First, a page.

Market Report: Oil price fall lubricates buyers

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BLUE skies returned to the market yesterday, with share prices making strong advances for most of the session. A fall in oil prices, hopes of a fresh round of European interest rate cuts and strong buying of futures pushed the FT-SE 100 share index up by 25.9 points to 3,093.1 - its high point of the day.

Trading was brisk. Nearly 700 million shares changed hands in almost 28,000 trades. There were reports that trade had been boosted by the recently launched Lloyd's insurance market trusts ploughing their funds into equities. London Insurance Market Investment Trust, unchanged at 99p, said it had invested pounds 238m in a portfolio of UK equities tracking the FT-SE 350 Index.

It has also invested in a put option, which expires on 3 October next year and covers the value of the equity portfolio. It is exercisable in the event of a fall of the FT-SE 100 Index in excess of about 11 per cent.

Hopes of further reductions in interest rates were kindled by an optimistic speech on Germany's economic recovery potential by Johann-Wilhem Gaddum, the Bundesbank's vice-president.

His remarks injected some cheer into the builders and building material companies. Redland was one of the main gainers with a 22p leap to 563p. Much better than expected interim profits lifted BPB Industries 11p to 278p. Pilkington rose 7p to 159p as rights issue fears subsided.

The good news on oil came from Opec's decision to hold production at 25.4 million barrels a day. The price of Brent crude for January delivery dropped by 87.5 cents to a five-year low of dollars 14.55 a barrel.

Gilt-edged stocks improved by around pounds 1 4 as the low oil price provided a fillip for inflation prospects.

Opec's decision had an adverse effect on oil stocks, although prices rallied towards the close. British Petroleum, off 5p at one stage, closed 1p easier at 323p. Shell lost 3p to 684p.

Chemicals, on the other hand, benefited from the oil price fall. The sector was also aided by SG Warburg turning positive on Imperial Chemical Industries, which spurted 45p to 719p.

Warburg's stance has been adopted because of good prospects for increases in petrochemical prices arising from the growing possibility of producers making reductions in capacity.

Almost 6 million ICI shares were traded. Yorkshire Chemicals firmed 4p to 397p, Laporte rose a penny to 649p, as did Courtaulds to 429p.

ICI was one of 73 Footsie constituents to advance. Most of the fallers lost just a couple of pence, except for Enterprise Oil, down 15.5p to 439p, and PowerGen, which fell a further 8p to 449p in the wake of the previous day's warning that its market share of electricity generation was set to shrink.

Volume trading in United Biscuits was high at 4.3 million, and appeared at one stage to be going through the roof with screens falsely showing a trade of 8 million. UB fell 2p to 335p.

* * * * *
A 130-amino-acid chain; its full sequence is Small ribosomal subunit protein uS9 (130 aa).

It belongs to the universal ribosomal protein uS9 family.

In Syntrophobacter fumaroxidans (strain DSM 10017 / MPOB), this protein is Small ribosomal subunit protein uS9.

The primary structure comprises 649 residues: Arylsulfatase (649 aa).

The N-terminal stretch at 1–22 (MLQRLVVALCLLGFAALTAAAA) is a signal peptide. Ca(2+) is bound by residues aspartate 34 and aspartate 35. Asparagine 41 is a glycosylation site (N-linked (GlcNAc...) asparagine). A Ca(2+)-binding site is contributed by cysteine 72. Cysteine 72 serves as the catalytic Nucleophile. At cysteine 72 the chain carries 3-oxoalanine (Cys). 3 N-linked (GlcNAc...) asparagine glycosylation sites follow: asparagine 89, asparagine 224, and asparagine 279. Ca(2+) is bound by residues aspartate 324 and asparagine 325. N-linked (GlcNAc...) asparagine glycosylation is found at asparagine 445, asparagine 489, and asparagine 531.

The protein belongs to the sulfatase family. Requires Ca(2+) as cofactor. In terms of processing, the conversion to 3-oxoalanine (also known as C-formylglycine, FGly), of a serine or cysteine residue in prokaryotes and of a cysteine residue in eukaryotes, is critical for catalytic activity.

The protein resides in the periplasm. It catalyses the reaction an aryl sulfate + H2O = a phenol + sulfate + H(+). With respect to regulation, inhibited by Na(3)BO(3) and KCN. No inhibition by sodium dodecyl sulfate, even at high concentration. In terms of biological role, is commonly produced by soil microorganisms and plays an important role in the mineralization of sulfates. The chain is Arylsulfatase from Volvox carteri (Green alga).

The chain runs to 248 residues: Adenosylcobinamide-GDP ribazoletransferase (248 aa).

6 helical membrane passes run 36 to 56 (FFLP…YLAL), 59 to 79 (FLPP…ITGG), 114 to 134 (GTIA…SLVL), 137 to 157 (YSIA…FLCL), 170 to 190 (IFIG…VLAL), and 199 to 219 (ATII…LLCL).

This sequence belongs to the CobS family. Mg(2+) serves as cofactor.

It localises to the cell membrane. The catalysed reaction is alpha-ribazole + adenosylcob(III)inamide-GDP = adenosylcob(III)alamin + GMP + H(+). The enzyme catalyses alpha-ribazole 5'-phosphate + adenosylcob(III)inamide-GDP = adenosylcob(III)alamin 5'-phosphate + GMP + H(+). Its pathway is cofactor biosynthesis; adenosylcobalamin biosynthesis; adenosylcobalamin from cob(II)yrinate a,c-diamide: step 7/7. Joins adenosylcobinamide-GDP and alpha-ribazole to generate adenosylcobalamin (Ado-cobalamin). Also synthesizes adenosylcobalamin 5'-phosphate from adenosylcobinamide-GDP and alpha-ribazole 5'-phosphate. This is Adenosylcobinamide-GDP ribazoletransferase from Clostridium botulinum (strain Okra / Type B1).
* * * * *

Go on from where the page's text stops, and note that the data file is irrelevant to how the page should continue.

All this hunger for equities continues to steer Smith New Court, the securities house, upwards. The shares gained another 3p to 371p. The shares have more than quadrupled from 89p over the last year.

Smith is set to produce interim results on 7 December. Analysts expect pre-tax profits to rise to pounds 27m, compared with the 11 per cent drop to pounds 6.7m in the same period last year. ShareLink, the Birmingham-based execution- only share dealing company, added 6p to 382p.

Euro Disney had a down-and-up session following the 68p plunge on Wednesday on concerns about the company's refinancing. They slumped to 268p in early dealings, before recovering to 330p, up 12p on the day.

The regional electricity and water companies remained in demand for their dividend yields. Among the electricity stocks, Eastern gained 3p to 592p, Northern added 3p to 630p and Yorkshire put on 4p to 624p.

In the water sector, Anglian closed 6p better at 544p, Southern increased by 5p to 588p and Welsh advanced 6p to 648p.

There was more lively action amid the television companies. Yorkshire-Tyne Tees continued to lose favour after the proposals to liberalise the takeover rules. Shares fell 16p to 178p.

LWT climbed to 526p, up 19p. The company is tipped as one of the takeover favourites. Similarly, HTV rose 3p to 95p - just 1p shy of this year's high.

Fidelity International continues to increase its stake in Tadpole Technology, ahead 4p to 271p. It bought 49,000, taking its holding to 990,000 - equal to 5.05 per cent.

There were another three debuts. Ruberoid, floated at 150p, hit 165p and closed at 163p. A heavy 12 million were traded, of which more than 10 million were handled by Robert Fleming. Biotrace, issued at 130p, closed at 145p. Lilliput Lane, offered at 135p, went to a 10p discount at 125p.

Buyers were back out in force with investors becoming convinced that any tax increases in the Budget will not be as harsh as first thought. With no distraction from Wall Street, closed for the Thanksgiving holiday, shares prices closed on a high note. The FT-SE 100 index rose 25.9 points to 3,093.1. Account ends today, and settlement is on 6 December.

Ten former brokers who were made redundant when Banque Indosuez closed the Carr Kitkat & Aitken UK equity business in September, have regrouped and launched London Wall Securities. The 10, led by Michael Burn and Michael Oliver, have also recruited John Martin from Robert Fleming Securities. London Wall Securities is a trading name of Shaw & Co, the brokers owned by the MeesPierson Group, the merchant banking arm of ABN-AMRO.